Ѕ cup (125 mL) baking soda
Pretzel salt, sesame seeds, AND/OR poppy seeds for sprinkling
Combine flour and butter in bowl of electric mixer fitted with a paddle. Mix on low until mixture resembles coarse meal.
Add water, yeast, sugar and kosher salt to bowl. Stir several times with a rubber spatula until a rough dough forms.
Remove paddle and replace with dough hook. Knead dough on medium speed until springy and smooth, about 10 minutes. Place in an oiled bowl, cover with plastic wrap, and let stand 1 hour. Dough will rise slightly into a dome.
Turn dough onto a lightly floured countertop and divide into 8 equal pieces.
Shape each piece into a round by pulling the slack surface of dough piece downward toward countertop and pinching it together on underside.
Cup dough round in both hands and rotate it several times to tighten round into a firm ball. Place rounds on a parchment-lined baking sheet, pinched sides down. Lightly drape with plastic wrap and refrigerate at for at least 2 and up to 24 hours.
Arrange rack in middle of oven. Preheat oven to 400 F (200 C). Bring 4 quarts (4 L) water to boil in a large pot. Stir baking soda into boiling water, 1 tbsp (15 mL) at a time (it will bubble up).
Drop dough rounds, 3 or 4 at a time, into pot, being careful not to overcrowd. Lower heat and simmer on one side for 30 seconds, turn, and simmer on other side for 30 seconds.
Remove with a slotted spoon, drain well, and place back on baking sheet, pinched sides down, at least 1 inch (2.5 cm) apart.
Sprinkle with pretzel salt, sesame seeds and/or poppy seeds. Use a sharp scissor, snipping twice, to create an "X" on top of each roll.
Bake until reddish brown, 20 to 25 minutes. Let cool 10 minutes and eat warm or let cool to room temperature. Pretzel rolls are best eaten soon after baking."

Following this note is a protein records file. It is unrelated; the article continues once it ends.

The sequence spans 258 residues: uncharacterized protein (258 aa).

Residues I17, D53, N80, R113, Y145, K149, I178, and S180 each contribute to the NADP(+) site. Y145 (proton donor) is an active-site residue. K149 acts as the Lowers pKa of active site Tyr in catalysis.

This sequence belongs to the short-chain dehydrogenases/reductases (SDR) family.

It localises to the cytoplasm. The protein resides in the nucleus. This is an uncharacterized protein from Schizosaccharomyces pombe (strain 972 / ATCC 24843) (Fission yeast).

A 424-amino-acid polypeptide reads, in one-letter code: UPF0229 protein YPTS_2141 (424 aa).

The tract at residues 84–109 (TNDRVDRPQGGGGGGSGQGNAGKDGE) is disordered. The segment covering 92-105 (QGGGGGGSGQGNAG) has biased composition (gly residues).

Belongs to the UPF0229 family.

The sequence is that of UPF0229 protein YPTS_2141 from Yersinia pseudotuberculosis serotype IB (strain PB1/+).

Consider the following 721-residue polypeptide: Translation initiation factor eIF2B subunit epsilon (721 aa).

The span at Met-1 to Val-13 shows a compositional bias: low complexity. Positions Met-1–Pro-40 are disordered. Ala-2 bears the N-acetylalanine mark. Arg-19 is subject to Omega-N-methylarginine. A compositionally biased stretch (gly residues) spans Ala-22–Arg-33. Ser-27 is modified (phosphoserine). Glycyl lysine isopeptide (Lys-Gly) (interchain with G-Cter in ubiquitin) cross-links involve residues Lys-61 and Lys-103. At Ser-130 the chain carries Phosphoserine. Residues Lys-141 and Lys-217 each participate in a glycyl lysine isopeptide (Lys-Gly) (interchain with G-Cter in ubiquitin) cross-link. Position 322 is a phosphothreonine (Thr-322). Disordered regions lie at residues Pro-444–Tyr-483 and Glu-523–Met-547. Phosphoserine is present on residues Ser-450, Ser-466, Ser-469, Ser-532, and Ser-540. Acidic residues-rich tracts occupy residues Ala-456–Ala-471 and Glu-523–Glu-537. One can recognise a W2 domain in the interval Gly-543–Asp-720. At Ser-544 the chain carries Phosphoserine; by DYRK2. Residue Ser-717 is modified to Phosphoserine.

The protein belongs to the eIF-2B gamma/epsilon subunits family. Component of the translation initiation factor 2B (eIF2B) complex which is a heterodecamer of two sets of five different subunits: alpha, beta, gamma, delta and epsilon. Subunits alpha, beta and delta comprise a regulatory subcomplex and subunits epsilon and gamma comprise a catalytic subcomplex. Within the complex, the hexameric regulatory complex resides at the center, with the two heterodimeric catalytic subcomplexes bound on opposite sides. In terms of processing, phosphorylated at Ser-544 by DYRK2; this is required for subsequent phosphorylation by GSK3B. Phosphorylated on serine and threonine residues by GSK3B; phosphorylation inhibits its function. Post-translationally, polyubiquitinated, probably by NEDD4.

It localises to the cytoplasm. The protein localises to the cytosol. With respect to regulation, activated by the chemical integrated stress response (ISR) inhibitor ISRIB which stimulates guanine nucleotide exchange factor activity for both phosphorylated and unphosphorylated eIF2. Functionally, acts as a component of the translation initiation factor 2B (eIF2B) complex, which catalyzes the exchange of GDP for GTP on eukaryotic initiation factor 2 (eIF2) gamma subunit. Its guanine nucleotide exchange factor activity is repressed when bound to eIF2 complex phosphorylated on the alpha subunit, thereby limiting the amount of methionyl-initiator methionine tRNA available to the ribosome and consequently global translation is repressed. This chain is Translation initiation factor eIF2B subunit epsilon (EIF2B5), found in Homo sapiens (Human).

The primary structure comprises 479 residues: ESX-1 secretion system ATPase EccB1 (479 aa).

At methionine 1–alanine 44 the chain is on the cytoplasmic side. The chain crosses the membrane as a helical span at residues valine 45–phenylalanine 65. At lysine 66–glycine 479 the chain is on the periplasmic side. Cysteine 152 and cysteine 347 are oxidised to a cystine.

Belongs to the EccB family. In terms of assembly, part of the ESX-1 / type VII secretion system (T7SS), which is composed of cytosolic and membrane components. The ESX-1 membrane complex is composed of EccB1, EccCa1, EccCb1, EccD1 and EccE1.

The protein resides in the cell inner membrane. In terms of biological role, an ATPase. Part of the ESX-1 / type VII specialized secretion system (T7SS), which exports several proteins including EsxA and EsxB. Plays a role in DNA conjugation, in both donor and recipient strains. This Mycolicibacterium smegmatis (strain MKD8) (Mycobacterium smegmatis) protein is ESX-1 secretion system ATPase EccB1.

---"How to make pretzel bread at home," Lauren Chattman, The Hamilton Spectator [Ontario Canada], March 26, 2012 (p. G12)
Chocolate covered pretzels
Food historians trace the history of pretzels, in several forms back to Medieval times. Our survey of historic confectionery texts confirms the practice of dipping extant items into chocolate to achieve the "covered" effect began sometime in the mid 19th century and proliferated in the 20th. Early dipping items featured nuts (peanuts, pecans), fruits (pineapple, strawberries, cherries) and biscuits/biscotti. And then? There's Chocolate covered ants.
The earliest print references we find for chocolate covered pretzels are from the 1930s. Not surprisingly, they come from the greater Philadelphia/Amish county, a region rich in pretzel history. We're not finding any particular person, place or company claiming to be the inventor or first to sell. In the late 1950s, some ads proclaim the product "new." BTW, chocolate covered potato chips are older.
"Benzel's Large Chocolate Coated Pretzels, doz. 10 cents."
---display ad, Handy Service Stores, Altoona Mirror[Altoona PA], February 3, 1933 (p. 4)
"Chocolate covered pretzels, 6 1/2 oz box, 39 cents,"
---display ad, Penn Fruit supermarket, Chester Times [Chester PA], October 1, 1953 (p. 45)
"As Lauren [Bacall] nibbled chocolate covered pretzels from a silver dish on the table..."
---"Simplicity, Individuality, Traits of Lauren Bacall."---Lydia Lane, Los Angeles Times, December 13, 1953 (p. D13)
"Washington Chocolate Covered Pretzels, 5-oz pkg. 39 cents...Tom's Danish Milk Chocolate Pretzels, solid milk chocolate of pretzels! 3-oz.pkg. 19 cents."